Since first appearing on the USS Delaware in 1920, the bulbous bow has been reducing the drag and resistance as well as increasing the speed of ocean-going vessels.

Introduced by famous U.S. Navy ship architect David W. Taylor, initially acceptance of the bulbous bow was controversial. Widespread acceptance did not occur until a decade later when passenger ships started using the design to increase cruise speed. 

The basic concept of the bulbous bow is to create a wave that is diametrically opposed to the wave profile created by the stem bow, thereby canceling each other out and reducing the size and required energy of the combined wave train. 

Because the phasing will be unique to shape and profile, one vessel speed will be the most efficient. Any change in voyage cruising speed is reason to reevaluate the bulbous bow configuration.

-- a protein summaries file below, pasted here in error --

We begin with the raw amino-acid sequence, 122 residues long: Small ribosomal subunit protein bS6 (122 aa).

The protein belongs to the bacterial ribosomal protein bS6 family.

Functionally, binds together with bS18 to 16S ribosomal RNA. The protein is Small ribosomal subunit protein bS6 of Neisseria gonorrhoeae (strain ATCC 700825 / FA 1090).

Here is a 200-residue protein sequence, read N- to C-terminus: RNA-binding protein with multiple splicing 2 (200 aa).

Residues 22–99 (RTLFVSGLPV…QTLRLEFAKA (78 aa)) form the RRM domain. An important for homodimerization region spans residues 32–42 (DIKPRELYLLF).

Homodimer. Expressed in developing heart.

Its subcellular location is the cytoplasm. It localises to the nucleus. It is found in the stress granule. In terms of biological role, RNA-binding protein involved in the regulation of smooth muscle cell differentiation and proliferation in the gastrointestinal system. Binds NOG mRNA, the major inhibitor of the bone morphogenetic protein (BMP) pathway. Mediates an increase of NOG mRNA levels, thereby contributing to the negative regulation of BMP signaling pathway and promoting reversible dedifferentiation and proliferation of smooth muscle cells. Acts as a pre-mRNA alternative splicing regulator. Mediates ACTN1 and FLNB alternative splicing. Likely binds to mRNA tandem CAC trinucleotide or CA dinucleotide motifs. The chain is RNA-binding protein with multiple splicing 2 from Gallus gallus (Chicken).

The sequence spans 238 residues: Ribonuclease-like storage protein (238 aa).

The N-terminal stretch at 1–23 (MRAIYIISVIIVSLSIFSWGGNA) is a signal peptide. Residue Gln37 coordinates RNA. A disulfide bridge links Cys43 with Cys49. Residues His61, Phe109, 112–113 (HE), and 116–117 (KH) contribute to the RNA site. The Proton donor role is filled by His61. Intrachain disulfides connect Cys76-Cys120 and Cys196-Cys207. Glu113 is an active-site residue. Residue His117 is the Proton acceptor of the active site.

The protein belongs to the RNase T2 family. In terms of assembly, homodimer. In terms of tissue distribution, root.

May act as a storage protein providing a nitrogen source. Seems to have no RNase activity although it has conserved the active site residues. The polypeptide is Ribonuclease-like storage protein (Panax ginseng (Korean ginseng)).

Since a properly designed bulbous bow operating at the design speed can result in significant fuel savings of 12 to 15 percent and in some conditions as much as 25%, regular engineering review is warranted with any change in operating profile.

Many factors must be considered in designing a bulbous bow for both new-build and retrofit. In addition to model testing, the use of finite element analysis (FEA) and computational fluid dynamics (CFD) allows many design variations to be rapidly evaluated, resulting in efficient and accurate design optimization.